Right before I left the US to go to university my parents filled in the “selective service” conscription card for me that came in the post. I haven’t in all honesty thought anything about it until today.
You see, whilst on the US Embassy website today I clicked on the “Selective Service” tab and was disturbed to learn that there is some penalty for not informing them of change of address. I’ve lived at more addresses than I can remember since then and never updated them about it. I thought about doing it now right before I renounce, but they need a “selective service number” in addition to the social security one. I have no idea where to find this information and my parents haven’t a clue.
What does this mean in terms of renouncing? Will I be drilled on this during the interview? For those still in the age range is it better to wait until reaching 26 to renounce? Will they even notice/Does the department that handles renunciations even communicate with the selective service people? What about those born abroad who renounce between these ages and never registered? Is there a financial penalty for that?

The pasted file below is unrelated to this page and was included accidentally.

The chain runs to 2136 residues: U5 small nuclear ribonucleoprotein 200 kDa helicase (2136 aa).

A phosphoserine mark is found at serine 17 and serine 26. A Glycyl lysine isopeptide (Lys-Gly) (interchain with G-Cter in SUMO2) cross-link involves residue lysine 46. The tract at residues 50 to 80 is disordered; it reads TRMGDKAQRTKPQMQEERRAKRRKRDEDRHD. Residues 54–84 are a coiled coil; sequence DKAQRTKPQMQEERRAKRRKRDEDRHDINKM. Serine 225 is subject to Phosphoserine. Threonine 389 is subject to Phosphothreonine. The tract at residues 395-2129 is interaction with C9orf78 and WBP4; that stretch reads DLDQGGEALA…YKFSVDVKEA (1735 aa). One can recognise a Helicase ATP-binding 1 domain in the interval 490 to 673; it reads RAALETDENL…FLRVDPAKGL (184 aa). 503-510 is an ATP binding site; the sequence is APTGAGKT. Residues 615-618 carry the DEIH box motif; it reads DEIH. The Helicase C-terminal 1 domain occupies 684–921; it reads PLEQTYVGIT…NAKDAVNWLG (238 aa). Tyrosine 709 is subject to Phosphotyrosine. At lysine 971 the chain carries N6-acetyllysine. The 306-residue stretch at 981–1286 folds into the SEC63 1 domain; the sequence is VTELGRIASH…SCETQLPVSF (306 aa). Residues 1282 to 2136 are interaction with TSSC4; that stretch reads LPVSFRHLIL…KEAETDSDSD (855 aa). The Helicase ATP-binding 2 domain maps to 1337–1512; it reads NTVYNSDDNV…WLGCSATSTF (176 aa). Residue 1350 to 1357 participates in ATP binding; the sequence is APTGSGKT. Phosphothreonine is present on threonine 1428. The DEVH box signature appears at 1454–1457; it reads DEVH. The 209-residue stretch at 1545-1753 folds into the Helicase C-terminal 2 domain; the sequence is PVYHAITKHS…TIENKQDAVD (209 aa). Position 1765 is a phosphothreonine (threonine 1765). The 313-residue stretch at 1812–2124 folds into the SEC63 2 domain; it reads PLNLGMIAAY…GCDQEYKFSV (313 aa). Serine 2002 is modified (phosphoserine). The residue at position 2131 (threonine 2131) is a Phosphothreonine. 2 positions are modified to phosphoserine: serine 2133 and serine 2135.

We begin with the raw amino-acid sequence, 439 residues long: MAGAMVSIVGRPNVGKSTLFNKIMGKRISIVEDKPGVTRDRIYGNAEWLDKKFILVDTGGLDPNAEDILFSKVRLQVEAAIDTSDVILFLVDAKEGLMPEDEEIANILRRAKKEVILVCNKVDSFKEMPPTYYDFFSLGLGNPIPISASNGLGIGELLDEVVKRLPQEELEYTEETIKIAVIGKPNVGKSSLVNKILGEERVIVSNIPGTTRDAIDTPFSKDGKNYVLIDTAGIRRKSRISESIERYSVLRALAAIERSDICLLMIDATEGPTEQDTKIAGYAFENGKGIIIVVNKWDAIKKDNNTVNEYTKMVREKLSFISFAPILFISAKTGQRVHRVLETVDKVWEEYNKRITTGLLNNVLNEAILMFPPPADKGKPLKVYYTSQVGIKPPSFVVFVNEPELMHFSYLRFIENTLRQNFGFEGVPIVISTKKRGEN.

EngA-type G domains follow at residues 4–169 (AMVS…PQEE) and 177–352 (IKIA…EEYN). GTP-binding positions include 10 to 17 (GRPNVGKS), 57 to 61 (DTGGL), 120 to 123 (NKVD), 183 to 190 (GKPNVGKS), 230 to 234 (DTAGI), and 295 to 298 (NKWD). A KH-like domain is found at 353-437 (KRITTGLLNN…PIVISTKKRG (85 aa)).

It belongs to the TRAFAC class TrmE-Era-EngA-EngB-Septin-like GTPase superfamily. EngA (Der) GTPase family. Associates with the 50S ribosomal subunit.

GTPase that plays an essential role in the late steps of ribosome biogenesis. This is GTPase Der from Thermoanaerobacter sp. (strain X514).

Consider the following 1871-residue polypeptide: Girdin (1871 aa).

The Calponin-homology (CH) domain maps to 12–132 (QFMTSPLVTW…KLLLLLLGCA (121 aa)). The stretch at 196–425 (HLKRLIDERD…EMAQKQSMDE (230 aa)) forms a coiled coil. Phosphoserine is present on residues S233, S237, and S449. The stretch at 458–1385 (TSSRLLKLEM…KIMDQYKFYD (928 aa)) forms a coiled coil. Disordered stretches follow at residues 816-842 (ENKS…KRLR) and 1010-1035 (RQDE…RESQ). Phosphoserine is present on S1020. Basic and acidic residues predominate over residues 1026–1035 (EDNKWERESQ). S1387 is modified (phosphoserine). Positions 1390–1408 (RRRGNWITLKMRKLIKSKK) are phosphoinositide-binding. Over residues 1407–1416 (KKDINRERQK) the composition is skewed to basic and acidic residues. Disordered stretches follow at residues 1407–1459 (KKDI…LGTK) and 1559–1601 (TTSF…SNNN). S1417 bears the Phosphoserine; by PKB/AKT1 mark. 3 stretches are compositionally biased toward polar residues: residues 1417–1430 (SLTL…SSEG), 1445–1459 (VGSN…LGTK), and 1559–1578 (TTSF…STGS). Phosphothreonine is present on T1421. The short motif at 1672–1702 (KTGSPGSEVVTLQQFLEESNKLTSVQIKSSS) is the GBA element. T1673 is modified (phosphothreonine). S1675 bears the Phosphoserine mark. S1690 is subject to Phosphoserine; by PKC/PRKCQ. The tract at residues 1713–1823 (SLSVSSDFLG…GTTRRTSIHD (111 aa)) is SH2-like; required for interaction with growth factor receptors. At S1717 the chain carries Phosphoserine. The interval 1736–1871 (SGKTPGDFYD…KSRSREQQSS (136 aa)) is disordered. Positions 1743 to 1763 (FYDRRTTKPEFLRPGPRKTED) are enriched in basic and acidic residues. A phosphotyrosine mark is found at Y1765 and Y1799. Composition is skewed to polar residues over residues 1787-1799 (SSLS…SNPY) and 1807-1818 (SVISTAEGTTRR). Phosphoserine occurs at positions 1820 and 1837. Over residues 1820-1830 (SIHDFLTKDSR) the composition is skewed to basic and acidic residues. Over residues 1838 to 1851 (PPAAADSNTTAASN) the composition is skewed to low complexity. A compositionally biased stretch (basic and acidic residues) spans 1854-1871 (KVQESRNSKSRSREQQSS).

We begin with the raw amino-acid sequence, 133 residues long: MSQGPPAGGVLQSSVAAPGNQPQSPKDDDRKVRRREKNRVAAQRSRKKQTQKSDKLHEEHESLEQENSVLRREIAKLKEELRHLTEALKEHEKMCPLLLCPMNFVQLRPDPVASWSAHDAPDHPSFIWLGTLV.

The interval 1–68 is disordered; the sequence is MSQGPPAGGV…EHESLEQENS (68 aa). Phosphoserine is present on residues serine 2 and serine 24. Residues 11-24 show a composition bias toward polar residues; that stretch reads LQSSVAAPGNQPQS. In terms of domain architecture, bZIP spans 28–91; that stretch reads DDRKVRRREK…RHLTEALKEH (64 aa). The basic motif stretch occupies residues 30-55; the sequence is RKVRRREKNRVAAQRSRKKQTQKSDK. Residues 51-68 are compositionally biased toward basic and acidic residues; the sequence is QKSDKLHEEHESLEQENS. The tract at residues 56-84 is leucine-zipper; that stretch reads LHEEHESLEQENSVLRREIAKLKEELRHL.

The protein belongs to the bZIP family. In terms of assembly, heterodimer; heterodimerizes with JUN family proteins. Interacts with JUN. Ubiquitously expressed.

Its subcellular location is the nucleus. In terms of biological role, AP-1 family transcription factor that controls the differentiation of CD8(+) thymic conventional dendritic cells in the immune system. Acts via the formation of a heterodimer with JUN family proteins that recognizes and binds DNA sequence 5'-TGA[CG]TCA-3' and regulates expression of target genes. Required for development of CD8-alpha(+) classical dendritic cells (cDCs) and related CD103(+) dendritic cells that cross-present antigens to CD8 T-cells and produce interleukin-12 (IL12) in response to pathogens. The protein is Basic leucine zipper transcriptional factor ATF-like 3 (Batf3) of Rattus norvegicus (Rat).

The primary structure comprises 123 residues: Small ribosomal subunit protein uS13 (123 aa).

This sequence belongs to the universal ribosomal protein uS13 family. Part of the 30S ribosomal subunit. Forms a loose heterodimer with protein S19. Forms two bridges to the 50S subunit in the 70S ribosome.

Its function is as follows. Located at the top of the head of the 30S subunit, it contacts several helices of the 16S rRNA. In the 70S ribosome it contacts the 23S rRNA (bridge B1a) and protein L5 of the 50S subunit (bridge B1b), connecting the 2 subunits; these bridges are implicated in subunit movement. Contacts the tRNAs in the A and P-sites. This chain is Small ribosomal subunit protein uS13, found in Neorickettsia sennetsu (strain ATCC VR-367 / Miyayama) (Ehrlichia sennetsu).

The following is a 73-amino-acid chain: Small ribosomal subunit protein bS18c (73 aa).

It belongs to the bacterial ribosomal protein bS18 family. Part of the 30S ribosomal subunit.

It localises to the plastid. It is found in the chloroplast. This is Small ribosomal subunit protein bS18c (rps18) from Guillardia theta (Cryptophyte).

The only open threats that I see on the SS website is a penalty of 250,000 dollars and/or five years in prison for knowingly submitting a false address, but nothing seems to be mentioned for failing to update your old address. They also talk mention that those who are registered remain eligible for student aid, federal jobs, and citizenship if not a US citizen (BTW does anyone else find it perverse to enlist non-citizens on a conscription database??). In this case the US frames compliance more in terms of the benefits that one receives rather than the penalties that one may endure. Is this thinking correct?
Apologies for making this a blog entry which is full of more questions than answers, but I feel that it is important enough to get some attention on the main page since I haven’t seen this issue discussed anywhere. Please share your experiences or understanding of how the US is currently handling this!